colleges. Lakewood was incorporated in 1996 and is the eighth largest city in Washington
State.6

Infrastructure
Current Economy
According to the 2000 U.S. Census, 54.8% of the potential labor force in
Lakewood was employed and there was a 7.6% unemployment rate (calculated by
dividing the unemployed population by the labor force). Approximately 40.7% of the
population age 16 years and over was not in the labor force at the time of the 2000 U.S.
Census, compared to the national average of 36.1%.
Less than one percent (0.5%) of employed Lakewood residents worked in
agriculture, forestry, fishing, and hunting, according to the 2000 U.S. Census; however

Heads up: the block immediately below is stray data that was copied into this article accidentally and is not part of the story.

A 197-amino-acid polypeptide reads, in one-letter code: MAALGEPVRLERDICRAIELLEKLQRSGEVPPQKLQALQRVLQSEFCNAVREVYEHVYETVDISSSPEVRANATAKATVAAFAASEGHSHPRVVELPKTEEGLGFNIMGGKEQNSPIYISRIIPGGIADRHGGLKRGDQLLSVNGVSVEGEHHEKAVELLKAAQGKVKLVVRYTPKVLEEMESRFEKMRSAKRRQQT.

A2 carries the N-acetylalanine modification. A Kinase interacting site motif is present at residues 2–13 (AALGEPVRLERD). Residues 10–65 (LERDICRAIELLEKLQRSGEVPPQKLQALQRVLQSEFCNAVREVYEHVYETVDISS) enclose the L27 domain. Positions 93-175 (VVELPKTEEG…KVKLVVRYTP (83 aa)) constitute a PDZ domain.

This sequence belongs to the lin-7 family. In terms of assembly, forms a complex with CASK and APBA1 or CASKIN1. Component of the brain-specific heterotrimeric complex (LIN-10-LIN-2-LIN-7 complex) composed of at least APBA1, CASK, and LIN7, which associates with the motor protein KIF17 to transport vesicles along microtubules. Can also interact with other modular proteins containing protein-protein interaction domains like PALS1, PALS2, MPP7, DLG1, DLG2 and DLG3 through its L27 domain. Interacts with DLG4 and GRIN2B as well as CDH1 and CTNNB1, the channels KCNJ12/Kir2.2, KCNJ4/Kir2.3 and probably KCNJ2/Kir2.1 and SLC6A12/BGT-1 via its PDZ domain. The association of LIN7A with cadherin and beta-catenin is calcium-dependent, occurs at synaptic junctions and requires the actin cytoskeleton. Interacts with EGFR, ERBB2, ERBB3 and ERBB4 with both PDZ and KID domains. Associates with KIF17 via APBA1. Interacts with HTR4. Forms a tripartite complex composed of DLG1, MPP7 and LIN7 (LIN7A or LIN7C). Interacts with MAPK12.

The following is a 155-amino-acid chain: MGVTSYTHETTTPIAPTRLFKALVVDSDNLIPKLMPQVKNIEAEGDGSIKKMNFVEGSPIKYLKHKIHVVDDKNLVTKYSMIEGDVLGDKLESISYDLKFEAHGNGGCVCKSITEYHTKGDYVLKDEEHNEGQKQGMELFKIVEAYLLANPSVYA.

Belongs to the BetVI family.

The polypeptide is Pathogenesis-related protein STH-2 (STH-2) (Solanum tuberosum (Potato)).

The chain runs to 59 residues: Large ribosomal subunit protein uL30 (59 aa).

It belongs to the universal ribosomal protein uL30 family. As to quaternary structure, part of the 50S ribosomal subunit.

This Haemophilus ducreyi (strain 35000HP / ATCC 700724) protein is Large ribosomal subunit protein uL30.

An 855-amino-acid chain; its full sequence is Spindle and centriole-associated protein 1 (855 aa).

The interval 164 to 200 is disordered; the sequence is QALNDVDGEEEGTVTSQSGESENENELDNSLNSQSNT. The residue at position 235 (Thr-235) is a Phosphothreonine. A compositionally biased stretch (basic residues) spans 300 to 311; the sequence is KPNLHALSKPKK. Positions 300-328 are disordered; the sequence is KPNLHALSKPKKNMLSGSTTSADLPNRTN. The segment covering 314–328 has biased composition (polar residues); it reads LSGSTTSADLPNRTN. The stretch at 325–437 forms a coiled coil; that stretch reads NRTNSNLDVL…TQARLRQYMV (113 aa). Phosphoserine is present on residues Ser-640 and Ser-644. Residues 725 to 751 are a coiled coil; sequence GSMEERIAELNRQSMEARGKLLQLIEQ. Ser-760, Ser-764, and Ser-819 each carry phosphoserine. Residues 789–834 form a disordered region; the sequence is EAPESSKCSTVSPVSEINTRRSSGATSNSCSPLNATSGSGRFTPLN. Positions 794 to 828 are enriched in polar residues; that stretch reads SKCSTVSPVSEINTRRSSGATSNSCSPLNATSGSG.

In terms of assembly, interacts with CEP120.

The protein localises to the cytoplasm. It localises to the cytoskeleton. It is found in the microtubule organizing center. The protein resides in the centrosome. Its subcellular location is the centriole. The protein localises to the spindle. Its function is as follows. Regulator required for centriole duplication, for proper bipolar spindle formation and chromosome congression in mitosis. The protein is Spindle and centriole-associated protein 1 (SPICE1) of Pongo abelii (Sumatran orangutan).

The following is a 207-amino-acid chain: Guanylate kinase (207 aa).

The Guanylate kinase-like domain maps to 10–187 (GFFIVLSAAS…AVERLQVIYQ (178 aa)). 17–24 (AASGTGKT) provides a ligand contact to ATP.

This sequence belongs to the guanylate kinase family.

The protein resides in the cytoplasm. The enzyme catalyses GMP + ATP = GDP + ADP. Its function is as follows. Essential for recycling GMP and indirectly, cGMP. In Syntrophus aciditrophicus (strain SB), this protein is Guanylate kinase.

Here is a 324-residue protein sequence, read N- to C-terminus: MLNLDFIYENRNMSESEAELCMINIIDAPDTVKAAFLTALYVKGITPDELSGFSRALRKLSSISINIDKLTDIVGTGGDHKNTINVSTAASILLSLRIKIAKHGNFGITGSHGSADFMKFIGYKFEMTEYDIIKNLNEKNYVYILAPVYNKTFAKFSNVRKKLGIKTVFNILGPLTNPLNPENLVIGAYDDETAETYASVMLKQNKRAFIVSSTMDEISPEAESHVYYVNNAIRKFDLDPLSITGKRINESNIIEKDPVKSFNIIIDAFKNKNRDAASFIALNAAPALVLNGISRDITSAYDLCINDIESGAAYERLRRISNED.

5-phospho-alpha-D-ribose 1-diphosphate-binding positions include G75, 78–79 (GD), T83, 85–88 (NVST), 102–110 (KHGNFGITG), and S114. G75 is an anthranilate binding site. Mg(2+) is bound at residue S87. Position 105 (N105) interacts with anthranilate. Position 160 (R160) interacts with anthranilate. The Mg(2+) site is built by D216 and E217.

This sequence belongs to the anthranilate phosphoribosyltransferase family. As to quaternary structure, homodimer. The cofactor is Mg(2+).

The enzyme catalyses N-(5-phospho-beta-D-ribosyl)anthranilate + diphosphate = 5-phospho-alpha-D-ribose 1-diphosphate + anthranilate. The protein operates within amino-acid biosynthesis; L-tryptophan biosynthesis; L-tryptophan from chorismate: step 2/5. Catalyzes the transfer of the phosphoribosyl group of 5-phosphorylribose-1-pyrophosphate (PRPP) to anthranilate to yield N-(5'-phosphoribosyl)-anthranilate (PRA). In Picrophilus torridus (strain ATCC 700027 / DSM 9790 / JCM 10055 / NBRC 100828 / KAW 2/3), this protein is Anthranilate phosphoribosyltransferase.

this number most likely does not reflect all those involved in fishing. The top industries
for employed residents at the time of the 2000 U.S. Census were educational, health, and
social services (22.8%); arts, entertainment, recreation, accommodation, and food
services (9.2%); manufacturing (9.1%); professional, scientific, management,
administrative, and waste management services (8.2%); and public administration
(7.9%). In the same year, less than ten percent (7.4%) of the labor force was in the armed
forces and 22.6% were employed by the local, state, or federal government.
According to the 2000 U.S. Census the per capita income in Lakewood in 1999
was $20,569 and the median household income was $36,422. The 2000 U.S. Census
reports that in 1999 the income of 15.8% of the population was below the poverty level.